August 27: Online Registration Due
Date Pending: Call for Topical Sessions and Workshops
Date Pending: Call for Abstracts
Water security is becoming increasingly important for food security, conflict mitigation, and economic development. An international conference on this topic, focusing on east and southeast Asia, as well as global perspectives, will be convened in Beijing in September 2019, cosponsored by AWRA and CAS. The following aspects of water security and how they can be achieved will be discussed:
- Application of new technologies such as remote sensing, big data, and artificial intelligence,
- Development of strategies, policies, and institutional reforms, and
- Enhancement of resilience under changing climate, population growth, and urbanization.
Benefits of Attending
Adequate and reliable water resources are essential to securing food supplies, preventing conflicts, supporting human well-being, and promoting sustainable development. Attendees of this conference will hear:
- new findings and approaches to capturing the dynamic and constantly evolving dimensions of water and water related issues using new technologies;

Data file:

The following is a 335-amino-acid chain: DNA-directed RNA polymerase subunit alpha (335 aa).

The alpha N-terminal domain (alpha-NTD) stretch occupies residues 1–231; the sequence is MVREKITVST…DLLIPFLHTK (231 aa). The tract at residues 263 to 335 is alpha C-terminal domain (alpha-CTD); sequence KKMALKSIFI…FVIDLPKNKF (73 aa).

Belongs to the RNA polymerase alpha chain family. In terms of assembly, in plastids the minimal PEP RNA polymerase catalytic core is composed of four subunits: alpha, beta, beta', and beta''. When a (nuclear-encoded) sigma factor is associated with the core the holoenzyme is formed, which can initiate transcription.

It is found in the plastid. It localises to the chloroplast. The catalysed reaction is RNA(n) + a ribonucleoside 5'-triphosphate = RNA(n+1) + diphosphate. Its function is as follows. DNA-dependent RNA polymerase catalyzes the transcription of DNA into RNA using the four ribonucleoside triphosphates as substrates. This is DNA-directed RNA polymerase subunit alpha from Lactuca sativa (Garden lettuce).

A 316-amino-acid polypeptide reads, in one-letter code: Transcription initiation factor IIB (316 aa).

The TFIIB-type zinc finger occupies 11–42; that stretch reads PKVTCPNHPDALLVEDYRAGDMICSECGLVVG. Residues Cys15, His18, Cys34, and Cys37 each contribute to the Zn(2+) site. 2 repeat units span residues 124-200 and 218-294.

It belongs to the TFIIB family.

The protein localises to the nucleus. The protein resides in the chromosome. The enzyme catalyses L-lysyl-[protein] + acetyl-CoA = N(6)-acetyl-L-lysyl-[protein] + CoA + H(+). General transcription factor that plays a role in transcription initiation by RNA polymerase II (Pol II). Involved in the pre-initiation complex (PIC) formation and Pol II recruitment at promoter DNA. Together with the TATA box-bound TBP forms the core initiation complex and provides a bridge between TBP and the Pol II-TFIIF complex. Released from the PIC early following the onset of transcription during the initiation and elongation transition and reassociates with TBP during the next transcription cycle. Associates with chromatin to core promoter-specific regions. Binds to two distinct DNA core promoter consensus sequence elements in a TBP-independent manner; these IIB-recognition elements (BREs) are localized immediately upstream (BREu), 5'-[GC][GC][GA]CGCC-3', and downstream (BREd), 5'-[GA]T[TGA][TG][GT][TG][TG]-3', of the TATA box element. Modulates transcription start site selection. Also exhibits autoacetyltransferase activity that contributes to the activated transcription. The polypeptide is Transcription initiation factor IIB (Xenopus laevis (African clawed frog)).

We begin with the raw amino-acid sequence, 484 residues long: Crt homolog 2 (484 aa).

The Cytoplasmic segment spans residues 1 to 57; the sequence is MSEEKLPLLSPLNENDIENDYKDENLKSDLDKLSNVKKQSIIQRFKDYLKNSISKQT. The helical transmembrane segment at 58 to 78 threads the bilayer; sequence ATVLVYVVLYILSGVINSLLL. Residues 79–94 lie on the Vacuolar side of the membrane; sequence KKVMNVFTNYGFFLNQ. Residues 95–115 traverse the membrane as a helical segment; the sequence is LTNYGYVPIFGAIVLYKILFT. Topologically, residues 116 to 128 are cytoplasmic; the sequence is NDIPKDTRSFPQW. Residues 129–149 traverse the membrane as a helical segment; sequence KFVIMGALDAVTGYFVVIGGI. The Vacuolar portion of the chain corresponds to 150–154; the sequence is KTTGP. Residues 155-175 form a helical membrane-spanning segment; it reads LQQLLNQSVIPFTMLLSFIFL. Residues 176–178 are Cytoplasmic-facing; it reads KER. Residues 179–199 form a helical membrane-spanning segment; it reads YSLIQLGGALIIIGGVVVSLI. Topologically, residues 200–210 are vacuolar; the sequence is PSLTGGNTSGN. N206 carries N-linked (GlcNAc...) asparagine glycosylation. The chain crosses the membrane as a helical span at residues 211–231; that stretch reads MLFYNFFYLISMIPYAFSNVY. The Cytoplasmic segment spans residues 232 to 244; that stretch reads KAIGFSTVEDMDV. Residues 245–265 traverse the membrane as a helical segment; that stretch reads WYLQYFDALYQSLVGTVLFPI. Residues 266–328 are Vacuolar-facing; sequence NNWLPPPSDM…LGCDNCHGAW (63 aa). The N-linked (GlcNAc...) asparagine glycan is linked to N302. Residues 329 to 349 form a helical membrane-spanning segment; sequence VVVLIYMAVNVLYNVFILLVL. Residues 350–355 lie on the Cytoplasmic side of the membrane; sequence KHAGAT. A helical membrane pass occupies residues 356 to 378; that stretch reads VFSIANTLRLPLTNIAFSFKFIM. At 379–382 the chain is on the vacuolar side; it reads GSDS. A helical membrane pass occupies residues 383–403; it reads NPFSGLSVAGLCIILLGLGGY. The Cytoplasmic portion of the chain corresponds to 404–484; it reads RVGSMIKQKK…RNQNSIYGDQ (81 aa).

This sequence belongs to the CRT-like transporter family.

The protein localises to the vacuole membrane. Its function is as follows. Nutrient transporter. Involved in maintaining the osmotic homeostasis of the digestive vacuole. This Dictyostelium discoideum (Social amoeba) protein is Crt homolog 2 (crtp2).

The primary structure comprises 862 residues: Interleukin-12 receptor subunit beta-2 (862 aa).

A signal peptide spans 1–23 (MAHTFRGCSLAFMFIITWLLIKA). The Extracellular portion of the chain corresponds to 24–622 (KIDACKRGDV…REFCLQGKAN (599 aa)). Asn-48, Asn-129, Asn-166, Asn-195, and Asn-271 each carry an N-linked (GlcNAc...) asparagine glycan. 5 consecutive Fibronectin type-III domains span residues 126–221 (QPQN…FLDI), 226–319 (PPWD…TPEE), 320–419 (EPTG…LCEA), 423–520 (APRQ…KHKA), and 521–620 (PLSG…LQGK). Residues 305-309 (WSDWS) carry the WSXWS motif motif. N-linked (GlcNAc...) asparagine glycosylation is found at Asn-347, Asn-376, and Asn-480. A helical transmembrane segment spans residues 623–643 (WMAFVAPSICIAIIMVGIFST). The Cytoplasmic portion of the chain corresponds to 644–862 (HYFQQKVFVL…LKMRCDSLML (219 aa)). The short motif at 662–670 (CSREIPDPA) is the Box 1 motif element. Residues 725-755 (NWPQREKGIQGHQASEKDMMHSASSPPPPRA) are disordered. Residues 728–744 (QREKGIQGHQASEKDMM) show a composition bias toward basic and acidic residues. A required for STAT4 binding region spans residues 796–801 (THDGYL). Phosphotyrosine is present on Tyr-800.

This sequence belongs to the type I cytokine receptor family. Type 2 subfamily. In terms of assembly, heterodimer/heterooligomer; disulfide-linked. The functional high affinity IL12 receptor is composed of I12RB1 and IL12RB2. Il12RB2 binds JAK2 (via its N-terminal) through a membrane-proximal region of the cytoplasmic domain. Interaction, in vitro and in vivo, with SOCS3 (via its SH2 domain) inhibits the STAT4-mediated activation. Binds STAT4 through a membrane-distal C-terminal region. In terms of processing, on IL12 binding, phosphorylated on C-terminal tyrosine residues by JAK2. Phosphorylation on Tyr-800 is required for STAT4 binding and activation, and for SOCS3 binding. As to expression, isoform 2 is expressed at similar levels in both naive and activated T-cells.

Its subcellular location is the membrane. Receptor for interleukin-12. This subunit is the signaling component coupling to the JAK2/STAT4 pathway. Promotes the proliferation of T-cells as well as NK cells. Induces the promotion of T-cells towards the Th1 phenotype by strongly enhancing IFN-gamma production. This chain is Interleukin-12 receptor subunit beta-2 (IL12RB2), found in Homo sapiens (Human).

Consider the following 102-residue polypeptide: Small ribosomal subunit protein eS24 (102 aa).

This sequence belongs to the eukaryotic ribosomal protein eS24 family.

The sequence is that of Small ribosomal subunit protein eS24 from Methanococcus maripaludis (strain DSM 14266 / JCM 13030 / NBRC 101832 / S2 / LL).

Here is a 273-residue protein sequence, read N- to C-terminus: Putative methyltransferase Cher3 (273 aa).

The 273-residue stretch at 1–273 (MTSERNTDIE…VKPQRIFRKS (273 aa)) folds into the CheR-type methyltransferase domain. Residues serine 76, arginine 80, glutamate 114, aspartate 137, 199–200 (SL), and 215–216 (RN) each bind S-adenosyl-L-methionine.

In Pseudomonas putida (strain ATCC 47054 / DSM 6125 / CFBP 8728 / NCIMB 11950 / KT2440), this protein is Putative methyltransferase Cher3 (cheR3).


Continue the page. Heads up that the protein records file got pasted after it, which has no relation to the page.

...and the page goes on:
- share real-world experiences (case studies and practical solutions) demonstrating enhancement of resilience under changing climate, growing population and urbanization;
- present management strategies, policies and institutional guidelines to address water security and governance issues: sustainable access to adequate quantities of and acceptable quality water; and
- promote communications among scientists, managers, engineers, social scientists, stakeholders, and policy- and decision-makers on water security challenges and solutions.
Free with your registration, but please sign up for it when you register for the conference. The South–North Water Transfer Project, also translated as the South-to-North Water Diversion Project (literal meaning: Project of diverting the south water to the north) is a multi-decade infrastructure mega-project in the People's Republic of China. Ultimately it aims to channel 44.8 billion cubic meters of fresh water annually from the Yangtze River in southern China to the more arid and industrialized north through three canal systems:
- The Eastern Route through the course of the Grand Canal.
- The Central Route flowing from the upper reaches of the Han River (a tributary of Yangtze River) to Beijing and Tianjin.
- The Western Route which goes from three tributaries of Yangtze River near the Bayankala Mountain to provinces like Qinghai, Gansu, Shaanxi, Shanxi, Inner Mongolia and Ningxia.